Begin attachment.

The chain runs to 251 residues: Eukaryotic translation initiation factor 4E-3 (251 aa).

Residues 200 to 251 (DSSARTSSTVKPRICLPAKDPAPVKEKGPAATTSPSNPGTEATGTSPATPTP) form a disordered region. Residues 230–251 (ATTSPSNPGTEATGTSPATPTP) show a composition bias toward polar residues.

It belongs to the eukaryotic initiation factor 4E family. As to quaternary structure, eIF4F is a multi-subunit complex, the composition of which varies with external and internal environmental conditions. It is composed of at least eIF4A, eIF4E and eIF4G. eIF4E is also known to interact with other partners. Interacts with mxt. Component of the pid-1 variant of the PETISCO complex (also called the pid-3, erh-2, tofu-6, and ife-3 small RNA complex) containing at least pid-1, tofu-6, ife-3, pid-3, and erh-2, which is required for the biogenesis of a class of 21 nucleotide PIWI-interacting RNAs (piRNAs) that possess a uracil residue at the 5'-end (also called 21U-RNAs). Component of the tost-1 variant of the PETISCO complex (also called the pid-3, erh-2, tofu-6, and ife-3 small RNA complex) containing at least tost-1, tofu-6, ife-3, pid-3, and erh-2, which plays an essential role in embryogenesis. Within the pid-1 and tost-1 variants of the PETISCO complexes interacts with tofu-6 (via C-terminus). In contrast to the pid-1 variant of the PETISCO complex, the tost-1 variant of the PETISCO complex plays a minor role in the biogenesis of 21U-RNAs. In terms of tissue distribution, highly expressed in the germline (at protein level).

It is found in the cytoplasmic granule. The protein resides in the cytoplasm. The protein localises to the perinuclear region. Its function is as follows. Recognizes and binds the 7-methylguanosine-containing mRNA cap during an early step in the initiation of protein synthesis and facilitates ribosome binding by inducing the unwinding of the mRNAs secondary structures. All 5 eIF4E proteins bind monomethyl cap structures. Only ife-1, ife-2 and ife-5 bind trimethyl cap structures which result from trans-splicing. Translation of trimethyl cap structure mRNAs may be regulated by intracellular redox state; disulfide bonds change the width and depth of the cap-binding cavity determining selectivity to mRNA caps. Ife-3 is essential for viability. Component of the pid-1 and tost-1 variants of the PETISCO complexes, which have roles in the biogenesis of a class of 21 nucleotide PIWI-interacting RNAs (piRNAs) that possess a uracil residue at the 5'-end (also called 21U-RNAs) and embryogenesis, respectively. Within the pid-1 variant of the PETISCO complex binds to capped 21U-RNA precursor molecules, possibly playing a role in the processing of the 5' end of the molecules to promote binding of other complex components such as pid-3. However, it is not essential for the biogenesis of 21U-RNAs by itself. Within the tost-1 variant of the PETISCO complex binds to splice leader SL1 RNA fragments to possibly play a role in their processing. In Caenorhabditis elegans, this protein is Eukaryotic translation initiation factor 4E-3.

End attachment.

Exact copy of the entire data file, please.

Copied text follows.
The chain runs to 251 residues: Eukaryotic translation initiation factor 4E-3 (251 aa).

Residues 200 to 251 (DSSARTSSTVKPRICLPAKDPAPVKEKGPAATTSPSNPGTEATGTSPATPTP) form a disordered region. Residues 230–251 (ATTSPSNPGTEATGTSPATPTP) show a composition bias toward polar residues.

It belongs to the eukaryotic initiation factor 4E family. As to quaternary structure, eIF4F is a multi-subunit complex, the composition of which varies with external and internal environmental conditions. It is composed of at least eIF4A, eIF4E and eIF4G. eIF4E is also known to interact with other partners. Interacts with mxt. Component of the pid-1 variant of the PETISCO complex (also called the pid-3, erh-2, tofu-6, and ife-3 small RNA complex) containing at least pid-1, tofu-6, ife-3, pid-3, and erh-2, which is required for the biogenesis of a class of 21 nucleotide PIWI-interacting RNAs (piRNAs) that possess a uracil residue at the 5'-end (also called 21U-RNAs). Component of the tost-1 variant of the PETISCO complex (also called the pid-3, erh-2, tofu-6, and ife-3 small RNA complex) containing at least tost-1, tofu-6, ife-3, pid-3, and erh-2, which plays an essential role in embryogenesis. Within the pid-1 and tost-1 variants of the PETISCO complexes interacts with tofu-6 (via C-terminus). In contrast to the pid-1 variant of the PETISCO complex, the tost-1 variant of the PETISCO complex plays a minor role in the biogenesis of 21U-RNAs. In terms of tissue distribution, highly expressed in the germline (at protein level).

It is found in the cytoplasmic granule. The protein resides in the cytoplasm. The protein localises to the perinuclear region. Its function is as follows. Recognizes and binds the 7-methylguanosine-containing mRNA cap during an early step in the initiation of protein synthesis and facilitates ribosome binding by inducing the unwinding of the mRNAs secondary structures. All 5 eIF4E proteins bind monomethyl cap structures. Only ife-1, ife-2 and ife-5 bind trimethyl cap structures which result from trans-splicing. Translation of trimethyl cap structure mRNAs may be regulated by intracellular redox state; disulfide bonds change the width and depth of the cap-binding cavity determining selectivity to mRNA caps. Ife-3 is essential for viability. Component of the pid-1 and tost-1 variants of the PETISCO complexes, which have roles in the biogenesis of a class of 21 nucleotide PIWI-interacting RNAs (piRNAs) that possess a uracil residue at the 5'-end (also called 21U-RNAs) and embryogenesis, respectively. Within the pid-1 variant of the PETISCO complex binds to capped 21U-RNA precursor molecules, possibly playing a role in the processing of the 5' end of the molecules to promote binding of other complex components such as pid-3. However, it is not essential for the biogenesis of 21U-RNAs by itself. Within the tost-1 variant of the PETISCO complex binds to splice leader SL1 RNA fragments to possibly play a role in their processing. In Caenorhabditis elegans, this protein is Eukaryotic translation initiation factor 4E-3.